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Dryer Vent Awareness

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There's a hidden fire hazard in almost every home . . .it's the dryer vent!

Over time, your dryer vent fills with lint that sneaks by your dryer's filter.  Fires can occur when lint builds up in the dryer or in the exhaust duct.  Lint can block the flow of air, causing excessive heat build-up, and result in a fire in some dryers. Isolated incident?  Not at all!  The Consumer Product Safety Commission estimates that over 15,000 dryer related fires occur each year causing approximately 100 million dollars in property loss.

Some facts and figures . . .

  • Clothes dryers can be found in over 80 million homes throughout the United States.

  • A full load of wet clothes contains about one-half gallon of water.  As water is removed, lint becomes detached from the clothes and is carried out through the exhaust vent.

  • Clothes dryers are one of the most expensive appliances to operate in your home.  The longer it runs the more money it costs you.

Possible causes of dryer fires . . .

Lack of maintenance is the leading cause of dryer fires.  Clothes dryers must vent hot air to the outside of the house.  If lint builds up in the exhaust vent or inside and around the dryer, it can block the flow of air causing the dryer to perform poorly, raising the operating temperature of the dryer, and causing it to over-heat.

  • Placing combustible or improper materials in the dryer, such as clothes that are soiled with volatile chemicals or items like foam-backed rugs and athletic shoes.

  • Insufficient airflow resulting from improper installation or crushed exhaust vent.

  • Using plastic, vinyl, or aluminum foil venting materials.

Dryer Vent Fire Prevention

  • Clean the lint screen/filter before or after drying each load of clothes.  If clothing is still damp at the end of a typical drying cycle or drying requires longer times than normal, this may be a sign that the screen or the exhaust duct is blocked.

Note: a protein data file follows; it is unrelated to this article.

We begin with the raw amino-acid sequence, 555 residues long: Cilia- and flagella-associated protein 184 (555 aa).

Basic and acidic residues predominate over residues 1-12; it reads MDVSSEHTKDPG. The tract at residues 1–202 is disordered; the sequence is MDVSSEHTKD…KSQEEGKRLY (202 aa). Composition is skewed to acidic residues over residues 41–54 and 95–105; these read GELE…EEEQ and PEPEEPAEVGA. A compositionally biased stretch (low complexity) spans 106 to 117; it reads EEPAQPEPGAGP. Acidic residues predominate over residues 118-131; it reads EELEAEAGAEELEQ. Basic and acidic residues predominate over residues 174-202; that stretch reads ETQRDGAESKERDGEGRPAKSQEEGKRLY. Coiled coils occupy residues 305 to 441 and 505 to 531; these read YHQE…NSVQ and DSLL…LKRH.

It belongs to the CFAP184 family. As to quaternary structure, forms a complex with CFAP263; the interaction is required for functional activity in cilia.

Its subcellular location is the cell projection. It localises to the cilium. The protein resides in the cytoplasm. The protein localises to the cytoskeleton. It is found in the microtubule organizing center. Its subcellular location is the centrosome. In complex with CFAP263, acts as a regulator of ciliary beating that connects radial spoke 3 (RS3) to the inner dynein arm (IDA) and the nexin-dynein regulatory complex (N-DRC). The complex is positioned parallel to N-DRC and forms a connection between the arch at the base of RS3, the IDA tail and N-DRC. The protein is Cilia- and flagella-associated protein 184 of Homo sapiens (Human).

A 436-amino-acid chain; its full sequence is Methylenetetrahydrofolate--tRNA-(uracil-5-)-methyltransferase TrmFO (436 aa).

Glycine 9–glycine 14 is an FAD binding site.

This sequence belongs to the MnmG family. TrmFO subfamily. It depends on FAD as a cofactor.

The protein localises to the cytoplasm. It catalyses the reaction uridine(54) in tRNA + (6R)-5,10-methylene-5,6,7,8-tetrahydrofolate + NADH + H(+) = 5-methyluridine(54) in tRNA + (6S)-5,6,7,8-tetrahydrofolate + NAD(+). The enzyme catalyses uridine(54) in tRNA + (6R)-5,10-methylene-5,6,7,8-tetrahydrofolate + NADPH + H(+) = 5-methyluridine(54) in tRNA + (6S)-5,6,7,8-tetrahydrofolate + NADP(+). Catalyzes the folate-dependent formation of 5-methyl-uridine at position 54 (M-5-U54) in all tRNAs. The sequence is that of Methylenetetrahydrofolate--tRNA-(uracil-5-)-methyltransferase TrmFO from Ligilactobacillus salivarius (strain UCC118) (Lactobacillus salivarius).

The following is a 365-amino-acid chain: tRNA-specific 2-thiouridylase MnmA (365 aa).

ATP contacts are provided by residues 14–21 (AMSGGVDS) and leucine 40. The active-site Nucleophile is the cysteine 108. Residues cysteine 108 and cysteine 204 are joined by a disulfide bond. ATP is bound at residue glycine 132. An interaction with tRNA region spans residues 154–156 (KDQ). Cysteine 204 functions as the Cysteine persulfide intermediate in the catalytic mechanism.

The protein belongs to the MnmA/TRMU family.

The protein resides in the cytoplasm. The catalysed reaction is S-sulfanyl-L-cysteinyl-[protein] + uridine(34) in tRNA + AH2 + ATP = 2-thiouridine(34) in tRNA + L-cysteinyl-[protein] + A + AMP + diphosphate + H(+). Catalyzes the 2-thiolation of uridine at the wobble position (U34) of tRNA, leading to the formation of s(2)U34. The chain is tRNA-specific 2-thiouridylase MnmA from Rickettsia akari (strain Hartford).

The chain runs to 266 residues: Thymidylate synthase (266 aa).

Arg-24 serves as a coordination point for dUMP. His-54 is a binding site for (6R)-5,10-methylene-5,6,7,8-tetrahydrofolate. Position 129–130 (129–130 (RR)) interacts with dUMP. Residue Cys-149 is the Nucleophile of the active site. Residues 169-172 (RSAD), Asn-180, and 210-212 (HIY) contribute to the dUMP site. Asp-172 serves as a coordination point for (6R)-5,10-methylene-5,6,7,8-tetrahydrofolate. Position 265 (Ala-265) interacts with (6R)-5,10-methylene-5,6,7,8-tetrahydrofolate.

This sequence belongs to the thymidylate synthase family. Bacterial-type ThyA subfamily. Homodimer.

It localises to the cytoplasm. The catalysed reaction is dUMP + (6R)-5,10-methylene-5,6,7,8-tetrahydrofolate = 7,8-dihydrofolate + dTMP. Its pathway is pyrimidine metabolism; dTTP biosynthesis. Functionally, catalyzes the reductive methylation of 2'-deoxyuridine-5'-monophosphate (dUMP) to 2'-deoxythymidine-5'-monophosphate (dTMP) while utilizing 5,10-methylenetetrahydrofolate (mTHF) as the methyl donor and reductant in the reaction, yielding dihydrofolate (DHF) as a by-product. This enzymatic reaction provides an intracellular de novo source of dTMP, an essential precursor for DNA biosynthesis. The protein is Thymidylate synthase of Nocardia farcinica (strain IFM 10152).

• Clean the dryer vent and exhaust duct periodically.  Check the outside dryer vent while the dryer is operating to make sure exhaust air is escaping.  If it is not, the vent or the exhaust duct may be locked.  To remove a blockage in the exhaust path, it may be necessary to disconnect the exhaust duct from the dryer. Remember to reconnect the duct work to the dryer and outside vent before using the dryer gain.

  • Clean behind the dryer where lint can build up.  Have a qualified service person clean the interior of the dryer chassis periodically to minimize the amount of lint accumulation.  Keep the area around the dryer clean and free of clutter.

  • Replace plastic or foil, accordion type ducting material with a rigid or corrugated semi-rigid metal duct.  Most manufacturers specify the use of a rigid or corrugated semi-rigid.

  • Turn the dryer off when leaving the house. Do not leave the dryer running if you go out because if it malfunctions, no one will be there to avert possible disaster.

  • Make sure that the dryer is plugged into an outlet suitable for its electrical needs. Overloaded electrical outlets can result in blown fuses or tripped circuit breakers.  Dryer should be installed by a professional.

  • Gas-powered dryers should be inspected by a professional occasionally to ensure that the gas line and connection are intact and free of leaks.

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